Still lots to learn!

Its been a tiring and uncomfortable few weeks, and I am not to sure what the actual cause is, or if in fact it can be put down to any one thing.   Partly I think it is down to the higher dose for my injection, it took me a good few months to get used to the original dose. Also establishing my Creon habit has been proving to be a bit of a challenge.

So I am sorry to admit that I have been very lazy and somewhat miserable, having had a lot of stomach cramps and bloating, that have required painkillers and heat packs to help ease things, together with frequent and urgent visits to the loo; and lots of broken sleep. Then to add insult to injury the morning nausea had returned too. The last time I felt this bad was early December, but it only lasted a couple of weeks that time. Thankfully though I think I may have turned the corner, I certainly hope so as I need my energy back. The gym is benefitting from my subscription but not my company…

On a happier note though it hasn’t all been doom and gloom, I have been spending time with my grandson, who is now nearly crawling. He has just about mastered reverse, so we now need to get the forwards motion going, which also means that child proofing is now a priority.   He is a very contented little boy, and was charm itself when we went down to Trentham Gardens for lunch to celebrate his mums birthday.


Then it was time to travel up to the Christie for my CT scan, just as well I don’t mind aniseed as I do not think I would have been able to stomach the milkshake version. I must admit, the scan didn’t help my mood, as I had convinced myself that as I was feeling so down no news is good news. At least I only had a week to stew on it.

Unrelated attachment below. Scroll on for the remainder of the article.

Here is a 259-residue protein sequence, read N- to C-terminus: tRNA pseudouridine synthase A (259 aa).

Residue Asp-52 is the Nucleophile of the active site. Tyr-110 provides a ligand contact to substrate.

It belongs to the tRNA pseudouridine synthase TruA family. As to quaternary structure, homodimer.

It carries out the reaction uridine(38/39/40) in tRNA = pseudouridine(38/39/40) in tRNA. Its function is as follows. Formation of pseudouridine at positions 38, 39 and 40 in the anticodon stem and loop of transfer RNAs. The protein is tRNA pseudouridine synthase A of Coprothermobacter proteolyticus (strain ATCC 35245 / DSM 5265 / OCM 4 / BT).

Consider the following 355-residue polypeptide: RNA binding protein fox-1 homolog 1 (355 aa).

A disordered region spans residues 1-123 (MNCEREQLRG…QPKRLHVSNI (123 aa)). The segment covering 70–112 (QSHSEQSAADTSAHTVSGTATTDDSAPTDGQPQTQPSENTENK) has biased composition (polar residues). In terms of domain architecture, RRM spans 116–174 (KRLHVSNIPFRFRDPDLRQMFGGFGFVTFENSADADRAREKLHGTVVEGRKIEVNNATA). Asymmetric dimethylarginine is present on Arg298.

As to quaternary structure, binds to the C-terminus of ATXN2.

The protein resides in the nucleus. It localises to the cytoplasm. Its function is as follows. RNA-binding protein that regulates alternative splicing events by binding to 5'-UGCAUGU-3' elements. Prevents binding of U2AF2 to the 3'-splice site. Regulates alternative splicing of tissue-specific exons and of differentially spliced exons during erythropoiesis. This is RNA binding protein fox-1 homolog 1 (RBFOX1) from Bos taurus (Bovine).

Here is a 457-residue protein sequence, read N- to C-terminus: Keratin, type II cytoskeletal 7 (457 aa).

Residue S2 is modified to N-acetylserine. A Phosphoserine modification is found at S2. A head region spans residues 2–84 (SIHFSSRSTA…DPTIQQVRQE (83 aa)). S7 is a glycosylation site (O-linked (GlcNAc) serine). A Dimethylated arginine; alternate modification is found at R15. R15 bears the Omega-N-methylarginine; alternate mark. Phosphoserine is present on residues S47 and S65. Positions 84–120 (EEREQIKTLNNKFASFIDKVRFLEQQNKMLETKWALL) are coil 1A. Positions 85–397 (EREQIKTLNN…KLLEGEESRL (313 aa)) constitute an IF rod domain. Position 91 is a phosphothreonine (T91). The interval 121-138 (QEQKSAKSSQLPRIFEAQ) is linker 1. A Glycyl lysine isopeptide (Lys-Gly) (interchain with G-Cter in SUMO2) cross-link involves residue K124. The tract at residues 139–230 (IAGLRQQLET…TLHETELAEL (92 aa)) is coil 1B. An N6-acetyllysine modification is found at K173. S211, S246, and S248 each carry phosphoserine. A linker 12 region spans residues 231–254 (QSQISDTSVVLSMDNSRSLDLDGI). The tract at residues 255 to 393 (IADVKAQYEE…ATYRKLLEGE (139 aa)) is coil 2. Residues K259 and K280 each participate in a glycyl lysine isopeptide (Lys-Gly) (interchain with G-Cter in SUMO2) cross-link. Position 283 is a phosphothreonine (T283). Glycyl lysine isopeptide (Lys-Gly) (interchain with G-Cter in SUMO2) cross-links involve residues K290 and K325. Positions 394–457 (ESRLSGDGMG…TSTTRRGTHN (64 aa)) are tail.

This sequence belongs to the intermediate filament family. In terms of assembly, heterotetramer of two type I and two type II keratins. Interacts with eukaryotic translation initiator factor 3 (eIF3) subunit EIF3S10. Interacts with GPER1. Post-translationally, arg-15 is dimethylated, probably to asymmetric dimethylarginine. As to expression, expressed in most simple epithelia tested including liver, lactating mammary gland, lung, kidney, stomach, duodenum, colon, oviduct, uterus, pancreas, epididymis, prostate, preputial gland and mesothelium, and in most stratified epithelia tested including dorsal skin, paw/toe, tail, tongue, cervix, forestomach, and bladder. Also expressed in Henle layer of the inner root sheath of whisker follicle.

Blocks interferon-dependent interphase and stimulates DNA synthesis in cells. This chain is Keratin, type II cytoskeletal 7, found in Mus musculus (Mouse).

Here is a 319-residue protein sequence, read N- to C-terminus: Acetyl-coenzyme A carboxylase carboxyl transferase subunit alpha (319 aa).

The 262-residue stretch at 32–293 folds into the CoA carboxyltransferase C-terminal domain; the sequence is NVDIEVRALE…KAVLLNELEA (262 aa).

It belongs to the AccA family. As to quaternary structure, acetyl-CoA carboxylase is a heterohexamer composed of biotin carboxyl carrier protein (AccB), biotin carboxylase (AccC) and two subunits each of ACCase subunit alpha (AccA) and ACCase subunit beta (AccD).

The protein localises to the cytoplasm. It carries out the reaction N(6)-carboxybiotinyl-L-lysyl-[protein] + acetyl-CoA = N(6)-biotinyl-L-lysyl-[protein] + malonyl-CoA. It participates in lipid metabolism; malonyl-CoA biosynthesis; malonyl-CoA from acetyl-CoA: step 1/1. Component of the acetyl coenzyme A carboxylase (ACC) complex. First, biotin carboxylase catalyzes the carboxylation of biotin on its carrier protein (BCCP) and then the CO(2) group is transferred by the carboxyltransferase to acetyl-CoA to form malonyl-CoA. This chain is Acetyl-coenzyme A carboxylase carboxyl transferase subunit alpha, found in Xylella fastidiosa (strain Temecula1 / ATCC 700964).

Luckily though I had the Easter weekend to take my mind off things, most of the family were here for Easter Sunday so I busied myself in the kitchen, which always relaxes me. I was very pleased with how the gluten free hot cross buns turned out, and the gluten free simnel cake. I had a go at Mary Berry’s pistachio and lemon meringue roulade to, it proved to be very popular, the bonus being two jars of home made lemon curd.  I then converted an old cheese & onion tart recipe, which caused great amusement when Arthur was eating it, as he couldn’t get it in quick enough!!

We also had a quick Skype with the Canadian family to wish them Happy Easter, and they had had a bit of a party for our oldest daughter Ruth as she has been out there 10 years. She got an ice cream cake (ice cream having been on of her favourite foods since she was old enough to eat it!!) and fireworks.I remember dropping her off at the airport like it was yesterday, she was only supposed to be there for 12months😮


The Bank Holiday was a very lazy day for all concerned, this being encouraged by the weather, rain, hail and more rain. Then on the Tuesday my back went, I have not had any major problems with it for a couple of years, regular trips to the osteopath keep things in check. But this was proper full-on one leg in my pants and now I can’t move. The air did change colour, and that was me done for the day, I was also panicking as I was due back at the Christie for my results on the Wednesday. Thankfully I was mobile by the next morning, if a little wary, I managed to drive to Crewe to meet my husband before we carried on up to Manchester.

It was worth the visit, the news was much better than expected, not much change at all, so apart from my meeting with the surgeon I have a couple of months off until my liver MRI and results in June. My Creon has been increased, as my consultant also thinks that some of my discomfort could be down to a combination of getting used to taking it together with the higher dosage of my injection. So the Creon bottle now sits in the middle of the kitchen work top right in my eye-line, and I am getting better at remembering. But having read up on it I think the real challenge is tracking dosage per meal.   There is a lot of information out there on Creon, but it is mostly very technical, also it can depends on what condition you are using it to treat, so it will be down to good old trial and error. I have been put on lanzoprazole to help reduce stomach acid, as the acid can make the pancreatic enzymes less effective.  I have also purchased a nice pill box for my handbag, could do with a couple more though, just to be on the safe side😳